Styx dives into its past with The Mission (out June 16) the band’s 16th studio album, it’s first in 14 years and a return to form as they invite the listener on a journey to Mars through this concept effort the classic rockers spent two years writing and recording.
Styx is no stranger to concept albums finding smash hits in the 1980s with Paradise Theater and Kilroy Was Here. So, The Mission hardly qualifies as ground-breaking since it’s not the first time Styx or any band for that matter embarked on a journey to a faraway place and put it to music. Ambitious, though, it is.
It’s hard enough to write an album filled with tracks mostly separate from one another. Try writing an album of songs with one leading into the other creating a storybook with the music as narrator. The Mission which chronicles the first manned mission to Mars in the year 2033 probably won’t produce any singles or get much radio play. OK, who are we kidding, don’t expect any of the songs to air on traditional radio. And the new album probably won’t generate new fans but certainly those who moved on from The Grand Illusion and Paradise Theatre or perhaps simply forgot about the band might return to the fold.
Styx The Mission Album Review
The Mission begins with “Overture” and moves froward from blast off on the rocking “Gone Gone Gone” as each song develops the story of leaving earth on a trip to Mars like the adventure getting there with the vintage “Radio Silence,” trials faced on the rhythmic “Red Storm” and finally ending with the quirky “Mission to Mars.” It’s a fun album and quite creative when you think about it. “The Outpost” surely stands out, keeps that familiar Styx sound but feels new with a bit of modern rock flare, “Time May Bend” offers solid guitar work while the dreamy “Locomotive” meanders a bit and “Hundred Million Miles From Home” features classic Styx melodies.
The album comes in around 42 minutes with 14 songs though “All Systems Stable” is a mere 18 seconds, “Overture” and “10 Thousands Ways” come in less than 90 seconds and the cool piano heavy “Khedive” is around two minutes as these shorter songs serve either as setups for the longer tracks or perhaps “intermission” between acts. The Mission certainly feels theatrical and as the closing song “Mission to Mars” comes to life you can almost see cast and crew singing together on stage towards a final climatic ending.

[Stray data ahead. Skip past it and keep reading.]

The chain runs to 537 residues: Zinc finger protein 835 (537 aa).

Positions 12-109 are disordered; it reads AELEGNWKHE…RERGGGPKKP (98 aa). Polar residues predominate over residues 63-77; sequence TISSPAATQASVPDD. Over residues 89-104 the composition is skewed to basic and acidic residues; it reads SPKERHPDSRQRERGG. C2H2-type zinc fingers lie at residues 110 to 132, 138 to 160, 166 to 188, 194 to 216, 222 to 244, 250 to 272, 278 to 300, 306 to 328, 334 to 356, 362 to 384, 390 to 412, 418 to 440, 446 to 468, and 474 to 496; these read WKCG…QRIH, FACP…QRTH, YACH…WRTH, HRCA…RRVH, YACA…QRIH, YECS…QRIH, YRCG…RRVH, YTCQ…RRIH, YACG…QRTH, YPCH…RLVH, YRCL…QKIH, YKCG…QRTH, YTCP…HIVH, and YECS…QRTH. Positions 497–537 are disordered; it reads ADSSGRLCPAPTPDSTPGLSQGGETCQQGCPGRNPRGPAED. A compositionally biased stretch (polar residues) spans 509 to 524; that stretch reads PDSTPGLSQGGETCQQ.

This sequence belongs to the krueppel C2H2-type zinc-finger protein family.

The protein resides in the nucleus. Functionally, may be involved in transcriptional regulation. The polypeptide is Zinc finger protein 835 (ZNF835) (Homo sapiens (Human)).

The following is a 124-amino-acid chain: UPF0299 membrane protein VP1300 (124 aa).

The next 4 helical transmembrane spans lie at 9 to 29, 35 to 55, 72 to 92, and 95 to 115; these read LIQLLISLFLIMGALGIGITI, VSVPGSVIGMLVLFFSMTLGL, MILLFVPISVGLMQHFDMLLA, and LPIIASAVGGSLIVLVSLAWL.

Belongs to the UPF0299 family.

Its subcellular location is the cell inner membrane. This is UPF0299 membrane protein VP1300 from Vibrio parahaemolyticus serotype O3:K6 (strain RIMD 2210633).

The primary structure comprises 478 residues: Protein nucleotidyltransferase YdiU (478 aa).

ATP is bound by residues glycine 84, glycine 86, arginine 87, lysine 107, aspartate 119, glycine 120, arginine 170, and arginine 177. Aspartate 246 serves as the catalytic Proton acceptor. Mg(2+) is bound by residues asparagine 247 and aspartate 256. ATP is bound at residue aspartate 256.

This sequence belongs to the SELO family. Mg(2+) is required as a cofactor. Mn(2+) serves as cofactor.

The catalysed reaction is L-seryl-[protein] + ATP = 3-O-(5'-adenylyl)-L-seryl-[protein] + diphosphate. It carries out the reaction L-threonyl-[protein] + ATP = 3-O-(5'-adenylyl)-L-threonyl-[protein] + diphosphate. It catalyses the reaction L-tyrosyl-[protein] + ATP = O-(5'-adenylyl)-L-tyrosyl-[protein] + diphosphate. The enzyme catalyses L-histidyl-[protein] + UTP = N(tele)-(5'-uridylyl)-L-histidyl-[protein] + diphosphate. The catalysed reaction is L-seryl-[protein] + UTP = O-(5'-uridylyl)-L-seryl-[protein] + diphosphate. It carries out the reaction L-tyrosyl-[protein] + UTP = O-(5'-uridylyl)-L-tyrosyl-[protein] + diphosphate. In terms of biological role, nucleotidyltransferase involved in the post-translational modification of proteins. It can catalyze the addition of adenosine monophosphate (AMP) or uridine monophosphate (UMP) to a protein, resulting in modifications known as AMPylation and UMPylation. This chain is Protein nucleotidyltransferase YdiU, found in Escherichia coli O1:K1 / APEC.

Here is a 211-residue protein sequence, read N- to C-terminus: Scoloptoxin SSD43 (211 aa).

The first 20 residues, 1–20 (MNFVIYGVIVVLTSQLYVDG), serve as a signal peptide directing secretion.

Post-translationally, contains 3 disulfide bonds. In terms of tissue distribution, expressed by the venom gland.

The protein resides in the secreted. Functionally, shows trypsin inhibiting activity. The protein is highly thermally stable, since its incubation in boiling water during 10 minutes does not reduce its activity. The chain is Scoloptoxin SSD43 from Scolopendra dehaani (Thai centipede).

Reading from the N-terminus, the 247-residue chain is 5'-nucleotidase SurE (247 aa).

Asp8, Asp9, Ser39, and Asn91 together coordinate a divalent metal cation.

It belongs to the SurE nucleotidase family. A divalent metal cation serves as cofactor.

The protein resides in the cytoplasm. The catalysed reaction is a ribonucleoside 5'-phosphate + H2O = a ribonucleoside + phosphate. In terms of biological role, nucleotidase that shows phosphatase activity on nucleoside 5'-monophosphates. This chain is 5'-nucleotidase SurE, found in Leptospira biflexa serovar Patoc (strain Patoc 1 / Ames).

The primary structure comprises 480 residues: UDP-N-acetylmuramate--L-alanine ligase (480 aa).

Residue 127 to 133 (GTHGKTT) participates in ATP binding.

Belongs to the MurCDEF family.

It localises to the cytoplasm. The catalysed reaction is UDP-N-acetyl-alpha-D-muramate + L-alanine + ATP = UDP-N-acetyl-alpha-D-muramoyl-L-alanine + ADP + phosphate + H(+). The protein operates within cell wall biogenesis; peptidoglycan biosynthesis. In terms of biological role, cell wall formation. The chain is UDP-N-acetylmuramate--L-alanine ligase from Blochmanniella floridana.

Overall, The Mission definitely sounds like Styx and in many ways picks up where the band left off before the break-up that ended their headlining arena days. It’s got lots of 70’s guitar, 80’s synths and the classic Styx harmonies with lead singer and keyboardist Lawrence Gowen and lead guitarist and singer Tommy Shaw trading on main vocals along with driving classic rock guitar chords, fully heard bass and strong supporting keyboards.
Styx consists of Shaw, Gowen, original guitarist James “J.Y” Young, original bassist Chuck Panozzo, drummer Todd Sucherman and bassist Ricky Phillips representing the longest running line-up in the band’s 45 year history. But it’s the first album of original material featuring the current members as Phillips came aboard after 2003’s Cyclorama but played on the covers album Big Bang Theory in 2005.
“Hundred Million Miles From Home,” “Radio Silence” and “The Outpost” probably comprise the handful of songs that manage to standout as individual efforts. But with the resurgence of vinyl that’s not a bad thing. You want nostalgia? Then open the record jacket. Indeed, The Mission fully involves the listener, requiring set-aside time to follow the band’s adventure from beginning to end. Even better? Surely, it’s an album destined for the live show something Shaw mentioned he’d like to play in its entirety.
At the very least, for those who’ve seen the band anytime in the past 10 years, hopefully The Mission means a new stage show but certainly guarantees a variety in the setlist instead of the same old fare along with the exact same in-between-song conversations.
Styx The Mission Songs:
- Gone Gone Gone
- Hundred Million Miles From Home
- Trouble At The Big Show
- Radio Silence
- The Greater Good
- Time May Bend
- Ten Thousand Ways
- Red Storm
- All Systems Stable
- The Outpost
- Mission To Mars